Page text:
Aung San Suu Kyi yesterday said the country’s peace process will be the first priority of her new government that will take power later this year, following a landslide victory in an election in November last year.
The country has struggled for decades to reach lasting peace agreements with a multitude of ethnic minority guerrilla groups that have fought against the government for greater autonomy and recognition.
The government signed a ceasefire in October last year, but the deal fell short of its nationwide billing, with seven of 15 groups invited declining to sign, including some of the most powerful.
Fighting has since flared in eastern parts of the country between the military, non-signatories and groups that did not take part in the negotiations.
“The peace process is the first thing the new government will work on. We will try for the all-inclusive ceasefire agreement,” Aung San Suu Kyi said in a speech to mark Independence Day at the headquarters of her party, the National League for Democracy (NLD), in Yangon.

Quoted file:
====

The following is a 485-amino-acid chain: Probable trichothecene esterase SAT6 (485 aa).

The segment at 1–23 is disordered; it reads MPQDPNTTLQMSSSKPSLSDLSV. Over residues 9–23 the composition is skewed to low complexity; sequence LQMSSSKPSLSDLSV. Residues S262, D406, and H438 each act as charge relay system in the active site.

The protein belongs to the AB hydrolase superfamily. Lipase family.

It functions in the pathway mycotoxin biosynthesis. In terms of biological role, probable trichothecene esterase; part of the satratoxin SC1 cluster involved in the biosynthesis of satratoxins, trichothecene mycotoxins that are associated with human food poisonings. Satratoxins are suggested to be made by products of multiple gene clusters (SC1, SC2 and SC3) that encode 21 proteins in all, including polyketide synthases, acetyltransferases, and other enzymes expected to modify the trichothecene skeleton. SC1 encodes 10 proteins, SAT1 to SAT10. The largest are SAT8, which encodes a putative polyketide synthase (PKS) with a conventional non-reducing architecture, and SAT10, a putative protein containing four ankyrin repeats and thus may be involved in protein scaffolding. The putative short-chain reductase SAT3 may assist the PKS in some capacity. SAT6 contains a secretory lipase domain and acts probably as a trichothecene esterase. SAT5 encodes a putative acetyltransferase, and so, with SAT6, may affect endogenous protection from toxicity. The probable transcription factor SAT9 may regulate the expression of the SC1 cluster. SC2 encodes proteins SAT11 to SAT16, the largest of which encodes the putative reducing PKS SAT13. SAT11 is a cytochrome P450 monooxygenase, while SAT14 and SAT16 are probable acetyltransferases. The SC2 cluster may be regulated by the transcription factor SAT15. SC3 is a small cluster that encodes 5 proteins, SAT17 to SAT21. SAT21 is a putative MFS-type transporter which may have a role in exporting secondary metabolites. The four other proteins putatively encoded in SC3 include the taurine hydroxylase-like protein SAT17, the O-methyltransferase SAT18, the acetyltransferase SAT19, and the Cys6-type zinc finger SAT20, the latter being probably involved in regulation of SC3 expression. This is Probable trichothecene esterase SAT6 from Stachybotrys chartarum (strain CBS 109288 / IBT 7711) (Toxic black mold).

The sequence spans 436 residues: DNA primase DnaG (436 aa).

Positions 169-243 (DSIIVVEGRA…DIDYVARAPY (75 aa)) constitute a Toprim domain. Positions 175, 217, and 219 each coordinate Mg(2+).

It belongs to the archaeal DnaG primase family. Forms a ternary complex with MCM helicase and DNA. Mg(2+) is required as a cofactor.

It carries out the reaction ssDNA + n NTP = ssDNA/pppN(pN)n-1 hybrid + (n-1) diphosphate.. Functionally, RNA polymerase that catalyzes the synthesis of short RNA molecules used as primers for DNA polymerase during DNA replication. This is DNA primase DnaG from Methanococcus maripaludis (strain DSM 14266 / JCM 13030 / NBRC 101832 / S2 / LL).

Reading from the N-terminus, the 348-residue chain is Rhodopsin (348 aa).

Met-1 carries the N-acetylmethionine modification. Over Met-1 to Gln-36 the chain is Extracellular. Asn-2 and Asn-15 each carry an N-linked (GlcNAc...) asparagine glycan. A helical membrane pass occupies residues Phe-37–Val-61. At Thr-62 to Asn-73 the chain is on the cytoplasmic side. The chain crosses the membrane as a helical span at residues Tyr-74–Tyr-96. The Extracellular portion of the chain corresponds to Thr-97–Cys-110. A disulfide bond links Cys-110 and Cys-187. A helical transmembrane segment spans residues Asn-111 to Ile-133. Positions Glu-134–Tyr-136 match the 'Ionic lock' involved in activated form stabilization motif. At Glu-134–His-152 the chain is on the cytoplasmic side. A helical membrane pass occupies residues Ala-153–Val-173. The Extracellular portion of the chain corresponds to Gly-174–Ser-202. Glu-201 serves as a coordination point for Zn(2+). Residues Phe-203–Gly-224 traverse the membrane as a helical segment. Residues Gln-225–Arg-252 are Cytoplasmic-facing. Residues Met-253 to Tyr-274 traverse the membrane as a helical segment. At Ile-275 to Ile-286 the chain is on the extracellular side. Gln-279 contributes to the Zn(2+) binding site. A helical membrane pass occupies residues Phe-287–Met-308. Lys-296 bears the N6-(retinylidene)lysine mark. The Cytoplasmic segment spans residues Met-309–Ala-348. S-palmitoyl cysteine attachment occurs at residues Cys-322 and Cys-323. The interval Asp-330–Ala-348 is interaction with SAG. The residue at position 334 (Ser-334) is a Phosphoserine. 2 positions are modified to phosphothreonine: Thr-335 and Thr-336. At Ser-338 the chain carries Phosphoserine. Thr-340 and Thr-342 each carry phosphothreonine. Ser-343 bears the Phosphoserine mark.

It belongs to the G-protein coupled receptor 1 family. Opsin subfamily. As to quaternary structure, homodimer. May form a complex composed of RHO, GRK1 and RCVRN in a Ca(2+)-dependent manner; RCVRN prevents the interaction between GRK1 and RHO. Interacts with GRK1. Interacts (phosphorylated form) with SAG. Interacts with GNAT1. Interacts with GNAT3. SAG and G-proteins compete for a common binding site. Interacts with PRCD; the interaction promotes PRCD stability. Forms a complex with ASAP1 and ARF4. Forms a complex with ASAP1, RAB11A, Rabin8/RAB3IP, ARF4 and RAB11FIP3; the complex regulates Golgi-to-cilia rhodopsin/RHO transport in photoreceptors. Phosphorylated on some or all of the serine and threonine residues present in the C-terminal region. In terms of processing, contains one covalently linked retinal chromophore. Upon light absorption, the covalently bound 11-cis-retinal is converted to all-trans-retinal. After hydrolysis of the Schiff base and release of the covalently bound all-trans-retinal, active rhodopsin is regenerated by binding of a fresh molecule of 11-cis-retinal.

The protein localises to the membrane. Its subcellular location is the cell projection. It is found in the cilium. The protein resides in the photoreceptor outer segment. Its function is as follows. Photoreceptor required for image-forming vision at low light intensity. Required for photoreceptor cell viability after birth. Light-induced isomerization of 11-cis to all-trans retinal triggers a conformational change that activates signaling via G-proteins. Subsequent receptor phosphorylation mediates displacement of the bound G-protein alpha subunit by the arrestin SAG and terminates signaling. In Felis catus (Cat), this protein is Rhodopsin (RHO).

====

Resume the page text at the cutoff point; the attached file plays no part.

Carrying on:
“We can do nothing without peace in our country,” she said.
Aung San Suu Kyi spurned the government-lead peace talks that Burmese President Thein Sein touted as a major achievement of his semi-civilian administration, which took power in 2011, ending 49 years of direct military rule.
She did not attend the signing ceremony in October.
The next step in the peace process, a political dialogue with the eight groups that signed, is set to begin on Tuesday next week.
The NLD-led government will take power in March following a presidential election expected to take place next month, but the military will remain a powerful political force.
A quarter of seats in parliament are reserved for unelected military officials. Three important Cabinet ministers — home affairs, defense and border affairs — are also chosen by the commander-in-chief.
Aung San Suu Kyi is barred from becoming president under the military-drafted constitution.
Her speech was one of her first since winning the election and marked 68 years of Myanmar’s independence.
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